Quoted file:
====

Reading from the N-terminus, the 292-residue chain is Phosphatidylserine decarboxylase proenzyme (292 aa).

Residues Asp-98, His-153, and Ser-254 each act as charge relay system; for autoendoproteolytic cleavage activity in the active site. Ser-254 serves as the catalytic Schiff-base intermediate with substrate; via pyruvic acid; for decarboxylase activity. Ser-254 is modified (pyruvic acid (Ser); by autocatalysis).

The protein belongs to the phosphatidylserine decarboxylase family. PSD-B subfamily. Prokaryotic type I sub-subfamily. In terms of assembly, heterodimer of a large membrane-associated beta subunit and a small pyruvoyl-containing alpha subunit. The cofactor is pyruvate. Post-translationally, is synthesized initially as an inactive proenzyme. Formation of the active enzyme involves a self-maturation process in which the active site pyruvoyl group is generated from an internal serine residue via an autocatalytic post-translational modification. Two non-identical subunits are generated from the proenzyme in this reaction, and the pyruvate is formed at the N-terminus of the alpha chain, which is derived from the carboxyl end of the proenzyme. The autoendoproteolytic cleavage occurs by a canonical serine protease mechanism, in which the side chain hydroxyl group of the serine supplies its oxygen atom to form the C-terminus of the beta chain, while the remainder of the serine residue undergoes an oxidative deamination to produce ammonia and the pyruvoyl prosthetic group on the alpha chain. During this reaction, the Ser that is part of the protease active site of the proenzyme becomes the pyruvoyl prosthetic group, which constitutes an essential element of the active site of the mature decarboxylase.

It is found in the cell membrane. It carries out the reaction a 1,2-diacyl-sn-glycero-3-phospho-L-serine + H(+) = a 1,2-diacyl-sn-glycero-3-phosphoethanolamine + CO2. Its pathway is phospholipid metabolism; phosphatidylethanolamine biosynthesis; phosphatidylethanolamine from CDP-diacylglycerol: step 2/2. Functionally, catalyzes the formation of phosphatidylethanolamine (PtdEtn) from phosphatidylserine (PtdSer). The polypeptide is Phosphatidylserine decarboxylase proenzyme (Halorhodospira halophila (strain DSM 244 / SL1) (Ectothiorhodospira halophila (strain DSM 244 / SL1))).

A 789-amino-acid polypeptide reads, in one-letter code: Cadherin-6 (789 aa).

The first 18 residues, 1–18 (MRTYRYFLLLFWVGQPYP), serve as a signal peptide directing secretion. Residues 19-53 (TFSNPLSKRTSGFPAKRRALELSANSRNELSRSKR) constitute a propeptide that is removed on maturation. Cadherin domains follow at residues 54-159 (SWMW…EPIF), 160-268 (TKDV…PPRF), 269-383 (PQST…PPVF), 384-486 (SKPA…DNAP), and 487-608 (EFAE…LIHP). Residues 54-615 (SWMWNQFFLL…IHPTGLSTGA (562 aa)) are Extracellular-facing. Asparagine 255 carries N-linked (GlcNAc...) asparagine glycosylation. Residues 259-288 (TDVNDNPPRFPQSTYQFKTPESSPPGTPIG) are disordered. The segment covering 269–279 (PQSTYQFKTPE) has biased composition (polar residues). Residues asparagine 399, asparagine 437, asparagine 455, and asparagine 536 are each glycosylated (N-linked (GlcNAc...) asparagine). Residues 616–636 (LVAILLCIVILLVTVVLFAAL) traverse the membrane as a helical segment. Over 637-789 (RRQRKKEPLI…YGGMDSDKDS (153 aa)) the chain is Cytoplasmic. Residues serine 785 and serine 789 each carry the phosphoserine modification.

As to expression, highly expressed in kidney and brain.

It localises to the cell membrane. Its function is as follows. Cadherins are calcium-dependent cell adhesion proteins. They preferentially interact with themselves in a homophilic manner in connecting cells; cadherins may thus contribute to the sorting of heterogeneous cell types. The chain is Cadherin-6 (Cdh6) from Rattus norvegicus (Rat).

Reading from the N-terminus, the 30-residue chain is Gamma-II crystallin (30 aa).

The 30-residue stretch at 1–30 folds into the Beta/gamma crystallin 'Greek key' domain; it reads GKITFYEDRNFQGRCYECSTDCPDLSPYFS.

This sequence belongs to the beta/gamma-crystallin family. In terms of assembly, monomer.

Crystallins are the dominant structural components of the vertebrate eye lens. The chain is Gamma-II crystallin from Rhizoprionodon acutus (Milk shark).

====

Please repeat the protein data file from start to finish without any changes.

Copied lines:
Reading from the N-terminus, the 292-residue chain is Phosphatidylserine decarboxylase proenzyme (292 aa).

Residues Asp-98, His-153, and Ser-254 each act as charge relay system; for autoendoproteolytic cleavage activity in the active site. Ser-254 serves as the catalytic Schiff-base intermediate with substrate; via pyruvic acid; for decarboxylase activity. Ser-254 is modified (pyruvic acid (Ser); by autocatalysis).

The protein belongs to the phosphatidylserine decarboxylase family. PSD-B subfamily. Prokaryotic type I sub-subfamily. In terms of assembly, heterodimer of a large membrane-associated beta subunit and a small pyruvoyl-containing alpha subunit. The cofactor is pyruvate. Post-translationally, is synthesized initially as an inactive proenzyme. Formation of the active enzyme involves a self-maturation process in which the active site pyruvoyl group is generated from an internal serine residue via an autocatalytic post-translational modification. Two non-identical subunits are generated from the proenzyme in this reaction, and the pyruvate is formed at the N-terminus of the alpha chain, which is derived from the carboxyl end of the proenzyme. The autoendoproteolytic cleavage occurs by a canonical serine protease mechanism, in which the side chain hydroxyl group of the serine supplies its oxygen atom to form the C-terminus of the beta chain, while the remainder of the serine residue undergoes an oxidative deamination to produce ammonia and the pyruvoyl prosthetic group on the alpha chain. During this reaction, the Ser that is part of the protease active site of the proenzyme becomes the pyruvoyl prosthetic group, which constitutes an essential element of the active site of the mature decarboxylase.

It is found in the cell membrane. It carries out the reaction a 1,2-diacyl-sn-glycero-3-phospho-L-serine + H(+) = a 1,2-diacyl-sn-glycero-3-phosphoethanolamine + CO2. Its pathway is phospholipid metabolism; phosphatidylethanolamine biosynthesis; phosphatidylethanolamine from CDP-diacylglycerol: step 2/2. Functionally, catalyzes the formation of phosphatidylethanolamine (PtdEtn) from phosphatidylserine (PtdSer). The polypeptide is Phosphatidylserine decarboxylase proenzyme (Halorhodospira halophila (strain DSM 244 / SL1) (Ectothiorhodospira halophila (strain DSM 244 / SL1))).

A 789-amino-acid polypeptide reads, in one-letter code: Cadherin-6 (789 aa).

The first 18 residues, 1–18 (MRTYRYFLLLFWVGQPYP), serve as a signal peptide directing secretion. Residues 19-53 (TFSNPLSKRTSGFPAKRRALELSANSRNELSRSKR) constitute a propeptide that is removed on maturation. Cadherin domains follow at residues 54-159 (SWMW…EPIF), 160-268 (TKDV…PPRF), 269-383 (PQST…PPVF), 384-486 (SKPA…DNAP), and 487-608 (EFAE…LIHP). Residues 54-615 (SWMWNQFFLL…IHPTGLSTGA (562 aa)) are Extracellular-facing. Asparagine 255 carries N-linked (GlcNAc...) asparagine glycosylation. Residues 259-288 (TDVNDNPPRFPQSTYQFKTPESSPPGTPIG) are disordered. The segment covering 269–279 (PQSTYQFKTPE) has biased composition (polar residues). Residues asparagine 399, asparagine 437, asparagine 455, and asparagine 536 are each glycosylated (N-linked (GlcNAc...) asparagine). Residues 616–636 (LVAILLCIVILLVTVVLFAAL) traverse the membrane as a helical segment. Over 637-789 (RRQRKKEPLI…YGGMDSDKDS (153 aa)) the chain is Cytoplasmic. Residues serine 785 and serine 789 each carry the phosphoserine modification.

As to expression, highly expressed in kidney and brain.

It localises to the cell membrane. Its function is as follows. Cadherins are calcium-dependent cell adhesion proteins. They preferentially interact with themselves in a homophilic manner in connecting cells; cadherins may thus contribute to the sorting of heterogeneous cell types. The chain is Cadherin-6 (Cdh6) from Rattus norvegicus (Rat).

Reading from the N-terminus, the 30-residue chain is Gamma-II crystallin (30 aa).

The 30-residue stretch at 1–30 folds into the Beta/gamma crystallin 'Greek key' domain; it reads GKITFYEDRNFQGRCYECSTDCPDLSPYFS.

This sequence belongs to the beta/gamma-crystallin family. In terms of assembly, monomer.

Crystallins are the dominant structural components of the vertebrate eye lens. The chain is Gamma-II crystallin from Rhizoprionodon acutus (Milk shark).